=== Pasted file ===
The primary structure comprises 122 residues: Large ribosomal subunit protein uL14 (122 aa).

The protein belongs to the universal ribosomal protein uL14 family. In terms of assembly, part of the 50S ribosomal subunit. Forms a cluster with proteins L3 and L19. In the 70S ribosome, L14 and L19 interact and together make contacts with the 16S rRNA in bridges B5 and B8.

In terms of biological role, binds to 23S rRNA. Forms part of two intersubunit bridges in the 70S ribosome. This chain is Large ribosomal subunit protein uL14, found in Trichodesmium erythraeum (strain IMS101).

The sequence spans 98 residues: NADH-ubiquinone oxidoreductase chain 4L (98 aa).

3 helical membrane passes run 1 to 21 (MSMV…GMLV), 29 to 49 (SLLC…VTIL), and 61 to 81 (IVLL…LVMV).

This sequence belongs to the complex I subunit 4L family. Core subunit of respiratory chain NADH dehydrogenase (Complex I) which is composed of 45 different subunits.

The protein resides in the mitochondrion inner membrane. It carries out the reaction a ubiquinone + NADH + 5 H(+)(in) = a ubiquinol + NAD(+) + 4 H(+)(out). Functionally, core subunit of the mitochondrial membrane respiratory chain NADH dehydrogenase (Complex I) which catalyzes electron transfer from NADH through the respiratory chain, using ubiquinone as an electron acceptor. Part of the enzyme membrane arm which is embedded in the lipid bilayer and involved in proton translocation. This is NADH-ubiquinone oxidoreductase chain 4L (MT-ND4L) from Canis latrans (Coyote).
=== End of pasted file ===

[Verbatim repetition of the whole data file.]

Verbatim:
The primary structure comprises 122 residues: Large ribosomal subunit protein uL14 (122 aa).

The protein belongs to the universal ribosomal protein uL14 family. In terms of assembly, part of the 50S ribosomal subunit. Forms a cluster with proteins L3 and L19. In the 70S ribosome, L14 and L19 interact and together make contacts with the 16S rRNA in bridges B5 and B8.

In terms of biological role, binds to 23S rRNA. Forms part of two intersubunit bridges in the 70S ribosome. This chain is Large ribosomal subunit protein uL14, found in Trichodesmium erythraeum (strain IMS101).

The sequence spans 98 residues: NADH-ubiquinone oxidoreductase chain 4L (98 aa).

3 helical membrane passes run 1 to 21 (MSMV…GMLV), 29 to 49 (SLLC…VTIL), and 61 to 81 (IVLL…LVMV).

This sequence belongs to the complex I subunit 4L family. Core subunit of respiratory chain NADH dehydrogenase (Complex I) which is composed of 45 different subunits.

The protein resides in the mitochondrion inner membrane. It carries out the reaction a ubiquinone + NADH + 5 H(+)(in) = a ubiquinol + NAD(+) + 4 H(+)(out). Functionally, core subunit of the mitochondrial membrane respiratory chain NADH dehydrogenase (Complex I) which catalyzes electron transfer from NADH through the respiratory chain, using ubiquinone as an electron acceptor. Part of the enzyme membrane arm which is embedded in the lipid bilayer and involved in proton translocation. This is NADH-ubiquinone oxidoreductase chain 4L (MT-ND4L) from Canis latrans (Coyote).